Using the resort uplifts and touring skis it's possible to reach the hut quickly in winter. On foot it's a pleasant stroll up the forested Lladura valley, then a steep haul onto the plateau. The refuge stands among pines beside Estany (lake) del Mig. Across the water rises the hulk of Puig Peric, at 2810m the highest in the northern Carlit, and just behind to its right Puig de la Portella Gran. First head northwest, the plateau rising gently to Pic de Mortiers overlooking the Ariège valley. Go southwest along the watershed crest. Beyond the ominously named Coll de l'Homme Mort the skyline route is barred by the rocky molar of the Puig de Morters, best skirted to the left via a shallow corrie.
Keep heading south parallel to the crest to reach the eastern flank of Puig de la Portella Gran, which gives the most forgiving line of ascent – just steep enough to be fun in winter, but not quite a climb. From a mini col it's a short scramble to the high point at 2765m. Again the easiest way off is to reverse the ascent, before heading east back to the refuge; it would also be possible to make a longer circuit taking in Puig Peric.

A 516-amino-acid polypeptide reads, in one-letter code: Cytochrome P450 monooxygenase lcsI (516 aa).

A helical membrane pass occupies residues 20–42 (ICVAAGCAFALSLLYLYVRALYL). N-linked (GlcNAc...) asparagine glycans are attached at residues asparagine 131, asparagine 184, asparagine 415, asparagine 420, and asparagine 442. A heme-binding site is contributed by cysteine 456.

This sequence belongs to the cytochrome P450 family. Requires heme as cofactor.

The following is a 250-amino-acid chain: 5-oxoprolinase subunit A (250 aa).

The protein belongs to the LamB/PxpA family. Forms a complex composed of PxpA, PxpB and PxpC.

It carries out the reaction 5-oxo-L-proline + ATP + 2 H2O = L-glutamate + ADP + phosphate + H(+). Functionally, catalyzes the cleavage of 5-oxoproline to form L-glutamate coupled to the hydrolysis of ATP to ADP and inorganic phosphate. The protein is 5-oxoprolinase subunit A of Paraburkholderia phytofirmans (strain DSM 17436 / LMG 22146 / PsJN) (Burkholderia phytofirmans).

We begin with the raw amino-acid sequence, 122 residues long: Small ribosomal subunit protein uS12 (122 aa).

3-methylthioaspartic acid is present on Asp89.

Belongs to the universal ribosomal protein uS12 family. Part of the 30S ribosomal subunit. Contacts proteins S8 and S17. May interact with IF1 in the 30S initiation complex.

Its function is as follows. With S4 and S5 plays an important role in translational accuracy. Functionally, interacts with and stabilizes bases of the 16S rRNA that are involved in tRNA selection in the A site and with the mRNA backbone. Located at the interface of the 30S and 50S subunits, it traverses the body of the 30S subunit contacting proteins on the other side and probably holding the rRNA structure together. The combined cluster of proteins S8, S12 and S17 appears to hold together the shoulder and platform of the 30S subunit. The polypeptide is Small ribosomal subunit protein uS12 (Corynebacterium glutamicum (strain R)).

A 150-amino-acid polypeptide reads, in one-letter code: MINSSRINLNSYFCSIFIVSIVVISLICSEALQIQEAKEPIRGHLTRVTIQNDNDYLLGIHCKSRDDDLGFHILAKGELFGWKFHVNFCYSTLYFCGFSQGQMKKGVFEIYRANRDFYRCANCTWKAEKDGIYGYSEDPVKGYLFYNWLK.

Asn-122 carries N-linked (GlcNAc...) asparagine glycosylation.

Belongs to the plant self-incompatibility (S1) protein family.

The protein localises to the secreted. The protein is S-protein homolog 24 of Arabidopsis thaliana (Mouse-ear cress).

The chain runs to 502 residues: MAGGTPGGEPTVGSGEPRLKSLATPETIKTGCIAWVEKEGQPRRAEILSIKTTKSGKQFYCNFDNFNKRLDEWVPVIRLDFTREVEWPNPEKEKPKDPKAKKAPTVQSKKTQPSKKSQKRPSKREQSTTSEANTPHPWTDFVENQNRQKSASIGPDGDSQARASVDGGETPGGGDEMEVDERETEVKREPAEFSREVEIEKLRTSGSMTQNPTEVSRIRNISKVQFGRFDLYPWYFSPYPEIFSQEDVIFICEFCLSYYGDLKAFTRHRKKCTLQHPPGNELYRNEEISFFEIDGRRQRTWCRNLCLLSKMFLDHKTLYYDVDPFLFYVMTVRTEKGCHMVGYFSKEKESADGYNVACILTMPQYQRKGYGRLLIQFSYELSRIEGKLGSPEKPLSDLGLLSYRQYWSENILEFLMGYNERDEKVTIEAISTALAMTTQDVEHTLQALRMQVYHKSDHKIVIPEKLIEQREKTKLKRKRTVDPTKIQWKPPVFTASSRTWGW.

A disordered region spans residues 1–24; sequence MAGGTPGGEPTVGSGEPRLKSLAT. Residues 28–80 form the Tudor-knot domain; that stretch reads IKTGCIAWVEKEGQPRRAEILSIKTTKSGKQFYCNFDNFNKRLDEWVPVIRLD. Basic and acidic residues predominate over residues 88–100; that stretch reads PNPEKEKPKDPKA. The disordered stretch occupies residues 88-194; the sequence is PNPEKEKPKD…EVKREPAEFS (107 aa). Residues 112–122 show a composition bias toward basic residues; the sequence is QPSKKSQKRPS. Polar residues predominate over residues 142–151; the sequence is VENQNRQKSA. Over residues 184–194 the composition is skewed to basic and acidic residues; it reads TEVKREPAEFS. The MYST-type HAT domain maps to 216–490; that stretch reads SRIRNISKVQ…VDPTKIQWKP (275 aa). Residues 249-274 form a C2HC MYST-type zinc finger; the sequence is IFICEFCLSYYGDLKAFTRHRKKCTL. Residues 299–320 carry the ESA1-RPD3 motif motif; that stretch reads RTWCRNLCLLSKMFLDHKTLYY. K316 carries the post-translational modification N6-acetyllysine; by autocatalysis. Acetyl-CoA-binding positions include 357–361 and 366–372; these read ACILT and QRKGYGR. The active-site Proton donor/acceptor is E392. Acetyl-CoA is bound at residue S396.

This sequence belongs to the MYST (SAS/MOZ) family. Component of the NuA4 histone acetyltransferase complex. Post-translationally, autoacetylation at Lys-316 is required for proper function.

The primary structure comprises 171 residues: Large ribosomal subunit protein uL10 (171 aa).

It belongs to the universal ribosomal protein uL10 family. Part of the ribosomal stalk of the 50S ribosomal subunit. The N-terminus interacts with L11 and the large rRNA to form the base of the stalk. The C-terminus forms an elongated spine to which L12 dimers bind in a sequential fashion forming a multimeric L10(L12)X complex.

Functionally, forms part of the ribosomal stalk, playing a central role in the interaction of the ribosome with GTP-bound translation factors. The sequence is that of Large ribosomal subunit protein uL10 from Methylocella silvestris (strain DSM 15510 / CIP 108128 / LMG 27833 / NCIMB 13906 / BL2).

When to go
The southern fringe of the Carlit massif is home to a solar power research centre, and the world's largest solar furnace at Odeillo; that should give you some idea what to expect here in summer. During this oven-like time of year the high tarns come into their own. At the opposite extreme snow can reasonably be expected from late autumn, and after a heavy season it can stick around in quantity late into spring. In the depths of winter snow shoes or touring skis may sometimes prove essential, though we've got by fine without them in a lean spell. The old cliché about all winter hillwalking being mountaineering holds true here, and while they don't generally have enough verticality to really stretch decent alpinists the summits do need a bit of basic competence in snow. Fans of esoteric winter climbing could find quite a bit to go at on the steeper faces.
IGN Carte Générale Touristique Pyrénées (1:400 000) gives a good overview of the whole range. For the detailed stuff IGN Top 25 (1:25000) no.2249ET covers the Carlit massif. For a full picture of the Dent d'Orlu get sheets 2248ET 2249ET and 2148ET.
Walks and Climbs in the Pyrenees by Kev Reynolds (pb.Cicerone) provides route information for several itineraries hereabouts.
The Pyrenees by Kev Reynolds (pb.Cicerone) is a comprehensive resource book covering the entire range.
Where to stay
Refuge de Camporells tel. 0033 (0) 6 82 12 99 22 Unmanned winter quarters are available out of season.
Camping Municipal d'Orlu is a good campsite a little way west of the foot of the Dent d'Orlu -tel. 0033 (0)5 61 64 30 09
For climber-oriented bunkhouse and B&B accommodation further down-valley near the town of Foix see Climb Ariege website